Supply chain processes have previously relied on paper or disconnected systems while IBM’s uses smart contracts to execute procedures. This enables companies to automatically monitor different factors such as expiration dates and storage conditions with the use of sensors to construct a data-driven ecosystem for product quality.

Walmart has already installed IBM’s blockchain solution and, more recently, wrote a letter to its suppliers suggesting they also make use of the platform. Using the technology, Walmart was able to reduce the tracing time for its mangoes from seven days to 2.2 seconds.

Majid Al Futtaim’s application of blockchain for chicken products coincides with a significant salmonella outbreak in the UK, connected to chicken, demonstrating a requirement for effective tracing solutions.


  • JPMorgan Chase trials blockchain payments via satellites
  • Central banks of UAE, China join regional payments project
  • SBI signs up to JPMorgan’s blockchain payments network


Geely, Concordium to develop automotive blockchain applications

Geely and Concordium have created a joint venture to develop blockchain solutions for the automotive sector and other industries. The company will be 80% owned by Geely, while another Geely company, Genius & Guru, will partner with the JV in China. The project aims to build an ecosystem for the development of blockchain applications, said Zhejiang Geely CEO Daniel Donghui. Concordium’s blockchain users will all have an identity that will remain private except when requested by government.

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Concordium’s blockchain is designed to comply with local regulations when integrated with business systems through an identify layer. All blockchain participants are anonymised on the network, however, identities can be revealed if required by a government body via anonymity revokers approved by Concordium and identity providers, who hold an off-chain record of users.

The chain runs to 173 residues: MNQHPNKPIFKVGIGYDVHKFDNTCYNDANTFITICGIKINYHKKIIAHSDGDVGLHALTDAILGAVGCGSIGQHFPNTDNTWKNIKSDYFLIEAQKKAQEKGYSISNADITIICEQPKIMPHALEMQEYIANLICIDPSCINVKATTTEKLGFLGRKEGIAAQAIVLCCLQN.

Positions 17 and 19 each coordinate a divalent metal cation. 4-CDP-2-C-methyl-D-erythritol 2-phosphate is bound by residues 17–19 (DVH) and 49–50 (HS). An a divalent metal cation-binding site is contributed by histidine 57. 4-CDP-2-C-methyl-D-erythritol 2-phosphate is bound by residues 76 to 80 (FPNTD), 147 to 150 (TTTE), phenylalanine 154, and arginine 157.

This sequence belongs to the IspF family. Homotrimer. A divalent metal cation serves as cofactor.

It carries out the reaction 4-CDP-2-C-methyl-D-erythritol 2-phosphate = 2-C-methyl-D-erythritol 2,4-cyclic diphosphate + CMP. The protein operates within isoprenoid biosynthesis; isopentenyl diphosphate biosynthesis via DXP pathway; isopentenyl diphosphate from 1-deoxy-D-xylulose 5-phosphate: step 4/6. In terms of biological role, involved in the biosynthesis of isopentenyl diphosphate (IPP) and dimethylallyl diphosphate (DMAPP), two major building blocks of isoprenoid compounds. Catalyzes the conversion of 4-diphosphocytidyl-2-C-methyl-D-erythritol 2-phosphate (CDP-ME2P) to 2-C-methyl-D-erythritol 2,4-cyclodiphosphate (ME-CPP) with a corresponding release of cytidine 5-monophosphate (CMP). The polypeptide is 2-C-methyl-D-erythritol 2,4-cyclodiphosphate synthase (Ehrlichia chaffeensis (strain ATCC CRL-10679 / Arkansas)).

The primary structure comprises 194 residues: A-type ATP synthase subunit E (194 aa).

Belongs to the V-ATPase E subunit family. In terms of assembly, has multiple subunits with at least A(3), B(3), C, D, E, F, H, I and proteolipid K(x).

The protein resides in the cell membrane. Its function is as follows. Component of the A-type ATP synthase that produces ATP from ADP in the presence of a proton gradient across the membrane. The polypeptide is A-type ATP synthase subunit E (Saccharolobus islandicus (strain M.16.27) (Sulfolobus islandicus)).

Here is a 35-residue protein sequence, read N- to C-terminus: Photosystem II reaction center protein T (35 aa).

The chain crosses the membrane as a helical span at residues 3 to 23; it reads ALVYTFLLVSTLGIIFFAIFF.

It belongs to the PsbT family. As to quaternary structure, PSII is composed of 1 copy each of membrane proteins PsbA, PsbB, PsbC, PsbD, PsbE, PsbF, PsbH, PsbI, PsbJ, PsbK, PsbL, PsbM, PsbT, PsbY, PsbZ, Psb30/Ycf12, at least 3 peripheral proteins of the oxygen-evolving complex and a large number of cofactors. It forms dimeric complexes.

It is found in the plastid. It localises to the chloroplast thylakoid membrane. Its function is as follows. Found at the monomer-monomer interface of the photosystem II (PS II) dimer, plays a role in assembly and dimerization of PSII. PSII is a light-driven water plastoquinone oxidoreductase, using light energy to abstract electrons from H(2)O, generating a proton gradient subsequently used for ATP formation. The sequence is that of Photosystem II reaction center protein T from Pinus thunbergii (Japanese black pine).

In an automotive use case, vehicles and refueling stations can all be legally tied to a user of the blockchain. By verifying them through the Concordium blockchain, participants are not required to expose personal information, such as credit card details, as contractual obligations or transactions are carried out autonomously. If suspicious activity is detected, the identity layer can be utilised to determine the responsible parties.

Ethereum Virtual Machine (EVM) has traditionally been used as a foundation for developing the kinds of smart contracts used in this process, but it faces efficiency issues. Concordium employs WebAssembly (Wasm) as an alternative as it compiles multiple smart contract languages and is now considered a standard among certain web browsers including Google and Mozilla.

Concordium employs a sharding mechanism at the finality layer to address scalability limitations. Sharding is a partitioning technique that splits the network into smaller parts, allowing it to process more transactions per second.

The deal grows Geely’s relationship with blockchain, with its carmaker Volvo working with Circulor to improve cobalt traceability for EV batteries